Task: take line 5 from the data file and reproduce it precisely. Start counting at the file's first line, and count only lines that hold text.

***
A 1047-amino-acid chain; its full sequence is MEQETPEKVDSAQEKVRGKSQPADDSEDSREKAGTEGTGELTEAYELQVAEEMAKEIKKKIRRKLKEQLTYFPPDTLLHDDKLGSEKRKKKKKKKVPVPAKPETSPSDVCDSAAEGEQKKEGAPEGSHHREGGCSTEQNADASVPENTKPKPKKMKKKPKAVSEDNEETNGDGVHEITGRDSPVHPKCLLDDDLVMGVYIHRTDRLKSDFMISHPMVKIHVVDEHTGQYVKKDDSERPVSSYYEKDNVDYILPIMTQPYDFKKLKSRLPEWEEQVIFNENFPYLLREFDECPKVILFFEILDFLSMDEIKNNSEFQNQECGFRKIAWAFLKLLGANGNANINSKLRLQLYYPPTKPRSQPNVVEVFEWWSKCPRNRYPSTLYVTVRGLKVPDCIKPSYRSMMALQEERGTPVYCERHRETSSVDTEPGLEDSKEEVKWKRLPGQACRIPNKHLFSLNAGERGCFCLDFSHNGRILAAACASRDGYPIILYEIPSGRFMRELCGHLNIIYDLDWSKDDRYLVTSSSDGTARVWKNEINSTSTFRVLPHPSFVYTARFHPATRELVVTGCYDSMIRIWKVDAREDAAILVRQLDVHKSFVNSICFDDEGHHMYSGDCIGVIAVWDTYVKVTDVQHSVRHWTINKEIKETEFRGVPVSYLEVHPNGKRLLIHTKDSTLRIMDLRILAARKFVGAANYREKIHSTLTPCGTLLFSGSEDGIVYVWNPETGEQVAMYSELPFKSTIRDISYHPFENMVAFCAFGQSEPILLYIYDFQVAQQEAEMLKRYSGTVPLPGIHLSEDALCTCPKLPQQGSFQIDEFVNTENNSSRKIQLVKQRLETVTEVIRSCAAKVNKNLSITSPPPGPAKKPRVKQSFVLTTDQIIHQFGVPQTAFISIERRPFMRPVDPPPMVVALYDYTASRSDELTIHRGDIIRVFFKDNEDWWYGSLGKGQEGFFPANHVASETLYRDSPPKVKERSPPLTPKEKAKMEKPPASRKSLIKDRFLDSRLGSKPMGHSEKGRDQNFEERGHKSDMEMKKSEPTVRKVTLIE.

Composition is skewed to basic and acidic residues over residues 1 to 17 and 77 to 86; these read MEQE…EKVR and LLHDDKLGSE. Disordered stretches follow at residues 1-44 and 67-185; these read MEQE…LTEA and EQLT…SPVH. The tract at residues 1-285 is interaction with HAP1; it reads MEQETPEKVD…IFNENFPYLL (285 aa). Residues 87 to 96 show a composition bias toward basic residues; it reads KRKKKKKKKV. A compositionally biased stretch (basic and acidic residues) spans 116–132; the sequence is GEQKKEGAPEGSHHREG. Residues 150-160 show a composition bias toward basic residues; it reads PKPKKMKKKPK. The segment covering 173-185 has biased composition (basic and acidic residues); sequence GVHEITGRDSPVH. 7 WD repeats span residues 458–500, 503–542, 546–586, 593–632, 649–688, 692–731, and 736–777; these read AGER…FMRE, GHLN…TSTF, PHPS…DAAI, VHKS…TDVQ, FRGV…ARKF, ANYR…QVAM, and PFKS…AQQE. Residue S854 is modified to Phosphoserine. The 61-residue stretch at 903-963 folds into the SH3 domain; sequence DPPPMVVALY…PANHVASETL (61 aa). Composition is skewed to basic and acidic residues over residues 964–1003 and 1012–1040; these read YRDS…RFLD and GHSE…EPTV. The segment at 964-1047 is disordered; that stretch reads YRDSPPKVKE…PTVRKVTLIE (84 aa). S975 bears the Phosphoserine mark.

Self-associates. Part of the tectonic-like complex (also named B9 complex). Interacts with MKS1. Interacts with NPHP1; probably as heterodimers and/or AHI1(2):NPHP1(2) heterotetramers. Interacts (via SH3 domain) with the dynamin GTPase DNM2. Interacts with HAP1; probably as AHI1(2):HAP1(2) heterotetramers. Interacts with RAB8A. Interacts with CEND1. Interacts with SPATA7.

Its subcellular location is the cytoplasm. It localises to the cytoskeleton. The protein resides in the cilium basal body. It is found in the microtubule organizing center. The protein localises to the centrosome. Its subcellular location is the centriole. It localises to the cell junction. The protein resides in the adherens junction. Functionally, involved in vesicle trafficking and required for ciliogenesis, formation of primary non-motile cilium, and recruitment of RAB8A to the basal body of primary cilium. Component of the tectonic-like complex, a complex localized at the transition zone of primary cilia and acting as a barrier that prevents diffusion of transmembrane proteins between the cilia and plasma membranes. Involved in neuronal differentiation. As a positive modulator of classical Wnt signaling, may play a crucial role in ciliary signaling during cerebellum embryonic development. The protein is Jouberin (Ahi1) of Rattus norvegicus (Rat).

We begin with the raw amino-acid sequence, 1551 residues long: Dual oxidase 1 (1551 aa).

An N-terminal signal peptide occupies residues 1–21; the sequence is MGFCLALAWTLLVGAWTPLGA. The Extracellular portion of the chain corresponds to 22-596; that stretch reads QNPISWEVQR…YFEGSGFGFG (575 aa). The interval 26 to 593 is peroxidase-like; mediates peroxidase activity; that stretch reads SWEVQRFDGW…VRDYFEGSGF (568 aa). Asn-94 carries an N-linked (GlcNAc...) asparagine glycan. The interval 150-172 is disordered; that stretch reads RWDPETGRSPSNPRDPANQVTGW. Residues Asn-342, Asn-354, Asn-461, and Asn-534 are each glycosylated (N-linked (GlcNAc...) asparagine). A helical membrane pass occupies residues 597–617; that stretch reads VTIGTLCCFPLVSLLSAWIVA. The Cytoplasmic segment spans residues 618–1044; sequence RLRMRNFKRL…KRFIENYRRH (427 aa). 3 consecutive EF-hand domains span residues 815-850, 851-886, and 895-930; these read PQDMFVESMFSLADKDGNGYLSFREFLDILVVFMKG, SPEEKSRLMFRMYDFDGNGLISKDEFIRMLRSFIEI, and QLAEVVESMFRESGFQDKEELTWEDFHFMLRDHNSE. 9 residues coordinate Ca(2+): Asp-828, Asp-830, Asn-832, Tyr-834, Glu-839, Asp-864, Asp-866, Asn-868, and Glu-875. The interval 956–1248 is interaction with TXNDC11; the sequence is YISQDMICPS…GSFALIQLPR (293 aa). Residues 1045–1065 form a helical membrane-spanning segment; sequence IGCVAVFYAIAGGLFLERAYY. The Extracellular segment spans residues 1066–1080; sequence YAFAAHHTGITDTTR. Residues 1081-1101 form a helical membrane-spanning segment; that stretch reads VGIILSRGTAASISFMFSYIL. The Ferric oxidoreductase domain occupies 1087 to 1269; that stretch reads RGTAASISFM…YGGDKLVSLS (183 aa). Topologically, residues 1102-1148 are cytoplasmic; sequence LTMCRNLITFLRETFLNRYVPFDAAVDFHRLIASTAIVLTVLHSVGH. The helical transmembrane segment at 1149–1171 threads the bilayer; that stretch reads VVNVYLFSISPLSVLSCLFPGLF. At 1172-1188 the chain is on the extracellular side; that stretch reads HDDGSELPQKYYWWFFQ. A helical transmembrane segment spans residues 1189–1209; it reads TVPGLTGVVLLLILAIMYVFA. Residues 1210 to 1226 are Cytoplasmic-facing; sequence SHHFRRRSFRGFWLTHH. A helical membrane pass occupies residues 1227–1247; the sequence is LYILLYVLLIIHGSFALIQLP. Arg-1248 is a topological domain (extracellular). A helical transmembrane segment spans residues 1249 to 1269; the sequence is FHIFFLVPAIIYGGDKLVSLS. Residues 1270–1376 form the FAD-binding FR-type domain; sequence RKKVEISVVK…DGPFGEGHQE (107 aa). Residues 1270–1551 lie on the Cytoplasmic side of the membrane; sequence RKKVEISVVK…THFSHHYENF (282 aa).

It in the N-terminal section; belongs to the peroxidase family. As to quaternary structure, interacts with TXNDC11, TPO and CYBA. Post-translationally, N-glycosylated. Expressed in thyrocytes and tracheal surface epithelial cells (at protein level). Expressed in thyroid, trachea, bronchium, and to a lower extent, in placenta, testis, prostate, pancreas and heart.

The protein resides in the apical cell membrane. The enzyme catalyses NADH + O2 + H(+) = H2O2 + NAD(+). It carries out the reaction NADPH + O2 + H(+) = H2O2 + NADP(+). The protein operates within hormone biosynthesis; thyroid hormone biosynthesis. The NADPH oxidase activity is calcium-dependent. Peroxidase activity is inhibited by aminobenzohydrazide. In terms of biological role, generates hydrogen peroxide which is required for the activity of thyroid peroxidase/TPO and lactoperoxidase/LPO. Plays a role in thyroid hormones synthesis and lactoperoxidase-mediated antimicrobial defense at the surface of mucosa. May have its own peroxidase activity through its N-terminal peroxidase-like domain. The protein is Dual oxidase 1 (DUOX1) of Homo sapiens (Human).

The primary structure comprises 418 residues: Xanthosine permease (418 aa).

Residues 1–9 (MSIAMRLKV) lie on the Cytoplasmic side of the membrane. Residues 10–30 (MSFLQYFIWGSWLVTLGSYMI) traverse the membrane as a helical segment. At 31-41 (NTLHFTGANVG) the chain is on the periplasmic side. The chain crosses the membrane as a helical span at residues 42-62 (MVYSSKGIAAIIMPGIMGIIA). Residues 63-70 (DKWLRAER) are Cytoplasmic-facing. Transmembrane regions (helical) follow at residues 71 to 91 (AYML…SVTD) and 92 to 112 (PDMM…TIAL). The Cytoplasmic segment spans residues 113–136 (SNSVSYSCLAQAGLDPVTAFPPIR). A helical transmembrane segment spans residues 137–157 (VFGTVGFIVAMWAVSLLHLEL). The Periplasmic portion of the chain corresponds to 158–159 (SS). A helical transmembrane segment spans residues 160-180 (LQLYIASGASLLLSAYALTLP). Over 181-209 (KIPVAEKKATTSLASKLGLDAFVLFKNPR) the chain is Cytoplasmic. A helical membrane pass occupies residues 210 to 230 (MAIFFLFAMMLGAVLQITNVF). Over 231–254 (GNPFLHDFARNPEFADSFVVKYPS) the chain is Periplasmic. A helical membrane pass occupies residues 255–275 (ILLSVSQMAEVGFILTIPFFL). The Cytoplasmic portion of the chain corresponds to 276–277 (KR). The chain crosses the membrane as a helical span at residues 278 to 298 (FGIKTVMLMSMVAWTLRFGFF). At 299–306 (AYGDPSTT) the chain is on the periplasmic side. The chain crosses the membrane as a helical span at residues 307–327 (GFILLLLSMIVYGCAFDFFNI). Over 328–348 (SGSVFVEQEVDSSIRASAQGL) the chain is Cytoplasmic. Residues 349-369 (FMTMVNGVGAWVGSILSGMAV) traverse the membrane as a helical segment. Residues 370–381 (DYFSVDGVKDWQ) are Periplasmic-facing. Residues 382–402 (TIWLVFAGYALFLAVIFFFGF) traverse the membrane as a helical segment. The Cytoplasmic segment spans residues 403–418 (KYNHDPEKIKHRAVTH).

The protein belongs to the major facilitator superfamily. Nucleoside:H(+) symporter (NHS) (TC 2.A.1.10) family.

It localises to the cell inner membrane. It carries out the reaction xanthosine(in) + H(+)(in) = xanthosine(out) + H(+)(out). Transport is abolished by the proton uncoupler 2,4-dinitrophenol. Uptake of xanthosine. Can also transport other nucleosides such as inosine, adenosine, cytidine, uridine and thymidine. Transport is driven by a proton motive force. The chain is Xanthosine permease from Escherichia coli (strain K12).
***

We begin with the raw amino-acid sequence, 1551 residues long: Dual oxidase 1 (1551 aa).